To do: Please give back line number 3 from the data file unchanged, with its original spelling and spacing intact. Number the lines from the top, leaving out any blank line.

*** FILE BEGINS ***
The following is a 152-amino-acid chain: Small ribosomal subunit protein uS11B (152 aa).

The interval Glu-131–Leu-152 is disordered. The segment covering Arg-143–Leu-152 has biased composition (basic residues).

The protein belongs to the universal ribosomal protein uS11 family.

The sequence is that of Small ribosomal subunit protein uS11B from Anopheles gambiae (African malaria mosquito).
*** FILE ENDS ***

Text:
The protein belongs to the universal ribosomal protein uS11 family.